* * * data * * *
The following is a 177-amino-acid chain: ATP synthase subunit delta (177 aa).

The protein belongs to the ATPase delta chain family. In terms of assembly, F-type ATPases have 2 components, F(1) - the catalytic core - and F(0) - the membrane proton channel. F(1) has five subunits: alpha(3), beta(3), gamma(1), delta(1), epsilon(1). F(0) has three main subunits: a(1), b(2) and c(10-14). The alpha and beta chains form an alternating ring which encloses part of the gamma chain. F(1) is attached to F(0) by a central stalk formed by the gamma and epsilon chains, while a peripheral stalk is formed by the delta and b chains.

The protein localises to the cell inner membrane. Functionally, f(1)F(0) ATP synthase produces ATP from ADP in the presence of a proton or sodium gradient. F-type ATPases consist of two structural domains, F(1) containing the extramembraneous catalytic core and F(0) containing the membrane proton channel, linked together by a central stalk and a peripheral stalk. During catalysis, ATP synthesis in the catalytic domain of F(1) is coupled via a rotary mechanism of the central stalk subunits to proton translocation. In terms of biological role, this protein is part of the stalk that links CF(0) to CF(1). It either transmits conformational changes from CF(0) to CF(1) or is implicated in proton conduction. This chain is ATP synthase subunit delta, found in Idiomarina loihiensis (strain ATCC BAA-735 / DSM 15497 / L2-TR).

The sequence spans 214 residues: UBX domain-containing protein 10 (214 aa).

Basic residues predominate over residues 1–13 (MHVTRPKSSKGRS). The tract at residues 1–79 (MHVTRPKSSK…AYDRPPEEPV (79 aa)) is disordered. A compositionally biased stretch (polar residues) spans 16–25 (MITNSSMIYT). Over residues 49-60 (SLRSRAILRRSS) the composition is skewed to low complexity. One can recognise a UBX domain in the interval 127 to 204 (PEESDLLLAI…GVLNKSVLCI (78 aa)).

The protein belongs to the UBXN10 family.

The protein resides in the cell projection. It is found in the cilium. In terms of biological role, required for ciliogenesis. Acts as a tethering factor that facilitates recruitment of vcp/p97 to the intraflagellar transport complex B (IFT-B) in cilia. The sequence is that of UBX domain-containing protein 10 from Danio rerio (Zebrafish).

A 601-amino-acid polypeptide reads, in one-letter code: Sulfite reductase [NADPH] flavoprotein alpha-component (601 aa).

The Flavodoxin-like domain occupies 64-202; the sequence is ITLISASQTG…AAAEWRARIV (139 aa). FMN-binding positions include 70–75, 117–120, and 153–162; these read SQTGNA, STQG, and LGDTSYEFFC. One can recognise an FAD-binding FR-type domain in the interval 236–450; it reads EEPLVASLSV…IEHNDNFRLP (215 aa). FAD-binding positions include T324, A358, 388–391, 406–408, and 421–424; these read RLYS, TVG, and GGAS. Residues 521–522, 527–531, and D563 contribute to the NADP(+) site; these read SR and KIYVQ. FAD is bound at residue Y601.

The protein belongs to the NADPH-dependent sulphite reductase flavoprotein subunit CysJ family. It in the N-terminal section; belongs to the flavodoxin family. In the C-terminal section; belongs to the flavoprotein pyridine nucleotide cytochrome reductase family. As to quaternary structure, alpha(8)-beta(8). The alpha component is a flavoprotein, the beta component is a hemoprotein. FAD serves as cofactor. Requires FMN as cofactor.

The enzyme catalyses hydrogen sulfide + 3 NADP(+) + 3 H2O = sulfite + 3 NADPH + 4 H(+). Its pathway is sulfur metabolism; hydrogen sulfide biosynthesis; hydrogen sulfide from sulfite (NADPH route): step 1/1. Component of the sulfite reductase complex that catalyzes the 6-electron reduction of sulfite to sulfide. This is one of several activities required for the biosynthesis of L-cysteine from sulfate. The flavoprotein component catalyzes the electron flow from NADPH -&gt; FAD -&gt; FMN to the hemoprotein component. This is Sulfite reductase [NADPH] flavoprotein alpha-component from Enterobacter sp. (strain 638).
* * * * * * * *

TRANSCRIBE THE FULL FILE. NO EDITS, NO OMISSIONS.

The following is a 177-amino-acid chain: ATP synthase subunit delta (177 aa).

The protein belongs to the ATPase delta chain family. In terms of assembly, F-type ATPases have 2 components, F(1) - the catalytic core - and F(0) - the membrane proton channel. F(1) has five subunits: alpha(3), beta(3), gamma(1), delta(1), epsilon(1). F(0) has three main subunits: a(1), b(2) and c(10-14). The alpha and beta chains form an alternating ring which encloses part of the gamma chain. F(1) is attached to F(0) by a central stalk formed by the gamma and epsilon chains, while a peripheral stalk is formed by the delta and b chains.

The protein localises to the cell inner membrane. Functionally, f(1)F(0) ATP synthase produces ATP from ADP in the presence of a proton or sodium gradient. F-type ATPases consist of two structural domains, F(1) containing the extramembraneous catalytic core and F(0) containing the membrane proton channel, linked together by a central stalk and a peripheral stalk. During catalysis, ATP synthesis in the catalytic domain of F(1) is coupled via a rotary mechanism of the central stalk subunits to proton translocation. In terms of biological role, this protein is part of the stalk that links CF(0) to CF(1). It either transmits conformational changes from CF(0) to CF(1) or is implicated in proton conduction. This chain is ATP synthase subunit delta, found in Idiomarina loihiensis (strain ATCC BAA-735 / DSM 15497 / L2-TR).

The sequence spans 214 residues: UBX domain-containing protein 10 (214 aa).

Basic residues predominate over residues 1–13 (MHVTRPKSSKGRS). The tract at residues 1–79 (MHVTRPKSSK…AYDRPPEEPV (79 aa)) is disordered. A compositionally biased stretch (polar residues) spans 16–25 (MITNSSMIYT). Over residues 49-60 (SLRSRAILRRSS) the composition is skewed to low complexity. One can recognise a UBX domain in the interval 127 to 204 (PEESDLLLAI…GVLNKSVLCI (78 aa)).

The protein belongs to the UBXN10 family.

The protein resides in the cell projection. It is found in the cilium. In terms of biological role, required for ciliogenesis. Acts as a tethering factor that facilitates recruitment of vcp/p97 to the intraflagellar transport complex B (IFT-B) in cilia. The sequence is that of UBX domain-containing protein 10 from Danio rerio (Zebrafish).

A 601-amino-acid polypeptide reads, in one-letter code: Sulfite reductase [NADPH] flavoprotein alpha-component (601 aa).

The Flavodoxin-like domain occupies 64-202; the sequence is ITLISASQTG…AAAEWRARIV (139 aa). FMN-binding positions include 70–75, 117–120, and 153–162; these read SQTGNA, STQG, and LGDTSYEFFC. One can recognise an FAD-binding FR-type domain in the interval 236–450; it reads EEPLVASLSV…IEHNDNFRLP (215 aa). FAD-binding positions include T324, A358, 388–391, 406–408, and 421–424; these read RLYS, TVG, and GGAS. Residues 521–522, 527–531, and D563 contribute to the NADP(+) site; these read SR and KIYVQ. FAD is bound at residue Y601.

The protein belongs to the NADPH-dependent sulphite reductase flavoprotein subunit CysJ family. It in the N-terminal section; belongs to the flavodoxin family. In the C-terminal section; belongs to the flavoprotein pyridine nucleotide cytochrome reductase family. As to quaternary structure, alpha(8)-beta(8). The alpha component is a flavoprotein, the beta component is a hemoprotein. FAD serves as cofactor. Requires FMN as cofactor.

The enzyme catalyses hydrogen sulfide + 3 NADP(+) + 3 H2O = sulfite + 3 NADPH + 4 H(+). Its pathway is sulfur metabolism; hydrogen sulfide biosynthesis; hydrogen sulfide from sulfite (NADPH route): step 1/1. Component of the sulfite reductase complex that catalyzes the 6-electron reduction of sulfite to sulfide. This is one of several activities required for the biosynthesis of L-cysteine from sulfate. The flavoprotein component catalyzes the electron flow from NADPH -&gt; FAD -&gt; FMN to the hemoprotein component. This is Sulfite reductase [NADPH] flavoprotein alpha-component from Enterobacter sp. (strain 638).